His Way or the Highway

Now that Rick Perry has won another term, his transportation plan moves on down the road. What kind of a toll will it take on Texas?

Every day I can look out the window of my office in downtown Austin and watch traffic creep along Interstate 35, half a mile away. The time of day doesn’t seem to matter, nor does the weather: morning or evening, wet or dry, the snarl persists. Part of this is due to the unwieldy design of the downtown exit and entrance ramps, but the main reason is the volume of traffic, much of it commercial. I dread the drive to Dallas, which I last made on the Friday afternoon before the Texas-Oklahoma football game—surely the worst day of the year for such a trip. It took me forty minutes to negotiate the eighteen miles from downtown to the suburb of Round Rock, and much of that time was spent idling in a canyon of eighteen-wheelers.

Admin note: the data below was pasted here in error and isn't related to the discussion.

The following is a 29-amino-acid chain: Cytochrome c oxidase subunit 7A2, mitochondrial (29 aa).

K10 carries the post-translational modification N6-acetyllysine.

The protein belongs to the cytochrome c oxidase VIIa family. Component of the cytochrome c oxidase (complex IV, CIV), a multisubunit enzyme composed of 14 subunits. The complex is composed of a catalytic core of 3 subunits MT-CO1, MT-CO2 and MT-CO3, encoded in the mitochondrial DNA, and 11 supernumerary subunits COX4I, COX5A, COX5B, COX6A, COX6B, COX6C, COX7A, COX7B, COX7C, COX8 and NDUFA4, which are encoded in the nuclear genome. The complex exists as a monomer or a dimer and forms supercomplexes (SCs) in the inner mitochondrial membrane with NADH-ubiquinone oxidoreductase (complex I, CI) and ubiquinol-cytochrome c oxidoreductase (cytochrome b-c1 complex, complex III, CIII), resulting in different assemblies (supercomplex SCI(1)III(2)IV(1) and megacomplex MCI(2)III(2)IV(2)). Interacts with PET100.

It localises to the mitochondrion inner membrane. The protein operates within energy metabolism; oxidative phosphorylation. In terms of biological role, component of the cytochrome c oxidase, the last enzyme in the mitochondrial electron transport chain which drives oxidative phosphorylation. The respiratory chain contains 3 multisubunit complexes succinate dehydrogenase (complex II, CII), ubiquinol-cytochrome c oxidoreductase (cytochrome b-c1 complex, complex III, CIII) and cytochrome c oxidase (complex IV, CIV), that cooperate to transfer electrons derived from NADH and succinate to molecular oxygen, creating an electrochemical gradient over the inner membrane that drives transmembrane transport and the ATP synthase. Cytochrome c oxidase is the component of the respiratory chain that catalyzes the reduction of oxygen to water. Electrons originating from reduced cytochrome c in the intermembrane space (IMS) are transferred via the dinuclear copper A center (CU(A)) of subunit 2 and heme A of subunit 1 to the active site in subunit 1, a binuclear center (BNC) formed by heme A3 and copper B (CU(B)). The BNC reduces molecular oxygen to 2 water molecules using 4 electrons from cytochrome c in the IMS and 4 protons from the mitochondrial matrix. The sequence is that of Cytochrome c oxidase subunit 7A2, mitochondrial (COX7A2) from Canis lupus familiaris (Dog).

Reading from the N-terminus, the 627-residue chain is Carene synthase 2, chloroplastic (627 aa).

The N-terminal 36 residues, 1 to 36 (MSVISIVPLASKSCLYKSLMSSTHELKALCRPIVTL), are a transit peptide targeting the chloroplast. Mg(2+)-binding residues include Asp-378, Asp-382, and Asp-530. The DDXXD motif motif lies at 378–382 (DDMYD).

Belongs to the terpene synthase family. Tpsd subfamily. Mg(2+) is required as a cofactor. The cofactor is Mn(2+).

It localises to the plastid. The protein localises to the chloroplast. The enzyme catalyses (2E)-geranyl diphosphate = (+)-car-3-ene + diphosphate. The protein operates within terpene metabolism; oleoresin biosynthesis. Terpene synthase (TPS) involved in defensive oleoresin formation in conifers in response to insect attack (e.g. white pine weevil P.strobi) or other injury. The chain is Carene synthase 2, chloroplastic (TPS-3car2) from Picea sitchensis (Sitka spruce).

The announcement several years ago that the Texas Department of Transportation—TxDOT, as it’s widely known—would build a toll bypass known as Texas 130 east of Austin was cause for celebration. Texas 130 was particularly welcomed by community leaders in the fast-growing town of Pflugerville, which abuts Austin to the northeast. The annexation,

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